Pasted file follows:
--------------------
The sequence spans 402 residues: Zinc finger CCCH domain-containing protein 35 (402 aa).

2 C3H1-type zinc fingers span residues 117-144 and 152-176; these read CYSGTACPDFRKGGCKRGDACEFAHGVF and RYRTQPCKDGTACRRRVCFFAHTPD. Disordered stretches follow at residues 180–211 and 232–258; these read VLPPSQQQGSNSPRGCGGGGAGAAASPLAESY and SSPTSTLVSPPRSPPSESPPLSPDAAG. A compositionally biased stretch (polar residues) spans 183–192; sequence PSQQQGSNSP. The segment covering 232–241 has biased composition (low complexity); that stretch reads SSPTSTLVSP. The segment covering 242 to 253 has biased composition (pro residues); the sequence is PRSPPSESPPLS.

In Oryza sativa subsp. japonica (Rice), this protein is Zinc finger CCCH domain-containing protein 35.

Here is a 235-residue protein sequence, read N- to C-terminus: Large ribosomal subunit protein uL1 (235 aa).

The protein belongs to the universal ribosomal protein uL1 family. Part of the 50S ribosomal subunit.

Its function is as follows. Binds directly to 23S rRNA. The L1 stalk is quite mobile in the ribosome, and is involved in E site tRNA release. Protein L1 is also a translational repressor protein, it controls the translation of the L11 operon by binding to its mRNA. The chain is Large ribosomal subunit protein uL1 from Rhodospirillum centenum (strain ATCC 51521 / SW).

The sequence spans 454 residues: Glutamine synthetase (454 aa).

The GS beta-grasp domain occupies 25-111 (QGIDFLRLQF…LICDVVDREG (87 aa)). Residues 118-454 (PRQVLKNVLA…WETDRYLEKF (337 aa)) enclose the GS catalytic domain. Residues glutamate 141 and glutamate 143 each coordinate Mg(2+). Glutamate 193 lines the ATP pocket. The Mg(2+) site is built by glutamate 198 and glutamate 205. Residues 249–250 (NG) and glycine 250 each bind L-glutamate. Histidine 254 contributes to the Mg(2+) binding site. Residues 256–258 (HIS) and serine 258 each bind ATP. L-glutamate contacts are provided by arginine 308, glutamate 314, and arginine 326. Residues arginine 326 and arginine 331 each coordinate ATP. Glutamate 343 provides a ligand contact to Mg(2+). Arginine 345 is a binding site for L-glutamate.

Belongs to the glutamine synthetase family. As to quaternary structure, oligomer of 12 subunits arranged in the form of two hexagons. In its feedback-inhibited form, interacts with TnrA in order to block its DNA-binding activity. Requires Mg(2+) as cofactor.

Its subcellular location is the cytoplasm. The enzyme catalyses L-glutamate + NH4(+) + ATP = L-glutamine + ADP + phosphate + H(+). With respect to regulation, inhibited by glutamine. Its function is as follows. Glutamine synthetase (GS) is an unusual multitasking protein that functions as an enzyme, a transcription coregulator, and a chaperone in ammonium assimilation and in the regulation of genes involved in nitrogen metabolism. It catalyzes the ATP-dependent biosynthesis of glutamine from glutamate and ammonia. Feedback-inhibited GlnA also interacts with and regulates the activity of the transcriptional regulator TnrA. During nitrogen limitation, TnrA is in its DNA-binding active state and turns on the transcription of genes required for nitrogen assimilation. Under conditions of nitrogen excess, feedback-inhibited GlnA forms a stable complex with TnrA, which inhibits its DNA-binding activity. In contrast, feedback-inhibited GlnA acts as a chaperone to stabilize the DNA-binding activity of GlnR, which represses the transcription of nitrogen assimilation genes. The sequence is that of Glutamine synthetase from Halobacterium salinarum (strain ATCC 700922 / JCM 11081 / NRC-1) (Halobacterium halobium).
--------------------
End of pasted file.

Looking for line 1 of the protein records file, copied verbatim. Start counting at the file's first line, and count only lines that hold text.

The sequence spans 402 residues: Zinc finger CCCH domain-containing protein 35 (402 aa).